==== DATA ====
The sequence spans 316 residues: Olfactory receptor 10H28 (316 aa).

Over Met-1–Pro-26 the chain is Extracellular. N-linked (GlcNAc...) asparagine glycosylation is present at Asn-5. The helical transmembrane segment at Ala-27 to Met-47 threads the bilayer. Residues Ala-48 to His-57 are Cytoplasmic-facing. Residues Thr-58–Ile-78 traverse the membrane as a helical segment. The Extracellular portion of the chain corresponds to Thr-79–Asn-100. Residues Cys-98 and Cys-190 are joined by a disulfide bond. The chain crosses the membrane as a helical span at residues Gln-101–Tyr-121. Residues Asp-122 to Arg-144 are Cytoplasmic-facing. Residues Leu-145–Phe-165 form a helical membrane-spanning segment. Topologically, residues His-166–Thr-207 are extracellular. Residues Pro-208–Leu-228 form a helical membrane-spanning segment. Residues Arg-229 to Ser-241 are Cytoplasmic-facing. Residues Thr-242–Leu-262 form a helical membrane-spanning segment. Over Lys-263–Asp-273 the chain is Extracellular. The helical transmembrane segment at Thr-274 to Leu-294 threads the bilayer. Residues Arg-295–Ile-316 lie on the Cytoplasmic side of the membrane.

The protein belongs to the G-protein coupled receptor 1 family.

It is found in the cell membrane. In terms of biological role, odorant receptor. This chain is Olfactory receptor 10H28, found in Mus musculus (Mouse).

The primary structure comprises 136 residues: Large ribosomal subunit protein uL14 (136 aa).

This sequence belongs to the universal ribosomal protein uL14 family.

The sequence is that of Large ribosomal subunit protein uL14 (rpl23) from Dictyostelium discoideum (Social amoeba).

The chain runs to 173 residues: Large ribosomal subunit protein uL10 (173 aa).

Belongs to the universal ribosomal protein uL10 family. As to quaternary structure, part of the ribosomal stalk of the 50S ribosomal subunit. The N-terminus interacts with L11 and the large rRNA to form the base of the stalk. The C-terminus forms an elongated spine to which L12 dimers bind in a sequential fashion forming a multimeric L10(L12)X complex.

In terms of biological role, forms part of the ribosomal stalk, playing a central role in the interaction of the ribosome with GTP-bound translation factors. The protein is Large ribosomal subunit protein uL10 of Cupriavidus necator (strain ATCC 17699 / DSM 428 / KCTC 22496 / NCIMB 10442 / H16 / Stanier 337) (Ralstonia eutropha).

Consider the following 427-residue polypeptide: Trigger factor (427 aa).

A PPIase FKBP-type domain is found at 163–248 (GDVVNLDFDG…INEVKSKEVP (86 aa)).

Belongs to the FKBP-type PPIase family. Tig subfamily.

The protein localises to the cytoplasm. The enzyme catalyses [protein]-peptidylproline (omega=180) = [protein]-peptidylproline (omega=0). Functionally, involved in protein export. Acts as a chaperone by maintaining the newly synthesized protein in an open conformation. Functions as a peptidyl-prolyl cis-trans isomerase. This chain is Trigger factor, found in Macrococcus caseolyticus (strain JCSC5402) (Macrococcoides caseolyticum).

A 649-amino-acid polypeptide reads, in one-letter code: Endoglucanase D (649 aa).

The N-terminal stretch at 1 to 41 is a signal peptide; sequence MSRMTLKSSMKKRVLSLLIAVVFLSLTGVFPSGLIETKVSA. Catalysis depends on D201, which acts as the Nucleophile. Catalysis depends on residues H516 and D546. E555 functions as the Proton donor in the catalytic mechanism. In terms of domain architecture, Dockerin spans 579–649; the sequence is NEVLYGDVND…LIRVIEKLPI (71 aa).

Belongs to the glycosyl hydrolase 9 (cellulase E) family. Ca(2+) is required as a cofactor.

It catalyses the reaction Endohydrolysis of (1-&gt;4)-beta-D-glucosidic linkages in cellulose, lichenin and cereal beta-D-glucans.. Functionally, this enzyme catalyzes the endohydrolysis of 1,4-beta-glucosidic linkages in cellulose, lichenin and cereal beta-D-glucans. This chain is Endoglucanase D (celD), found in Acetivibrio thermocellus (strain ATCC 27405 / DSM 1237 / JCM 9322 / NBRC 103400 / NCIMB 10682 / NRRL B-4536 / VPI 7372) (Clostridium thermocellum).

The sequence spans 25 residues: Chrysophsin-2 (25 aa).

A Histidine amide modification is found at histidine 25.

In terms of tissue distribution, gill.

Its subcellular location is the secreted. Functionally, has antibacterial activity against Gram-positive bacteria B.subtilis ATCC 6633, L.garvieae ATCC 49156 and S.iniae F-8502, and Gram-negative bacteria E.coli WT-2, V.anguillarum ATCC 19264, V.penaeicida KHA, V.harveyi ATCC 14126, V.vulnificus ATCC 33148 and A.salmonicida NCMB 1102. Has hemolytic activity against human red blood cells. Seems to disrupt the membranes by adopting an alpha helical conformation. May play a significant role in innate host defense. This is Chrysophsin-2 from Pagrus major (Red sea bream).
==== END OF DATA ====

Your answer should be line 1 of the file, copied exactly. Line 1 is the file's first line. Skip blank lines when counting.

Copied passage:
The sequence spans 316 residues: Olfactory receptor 10H28 (316 aa).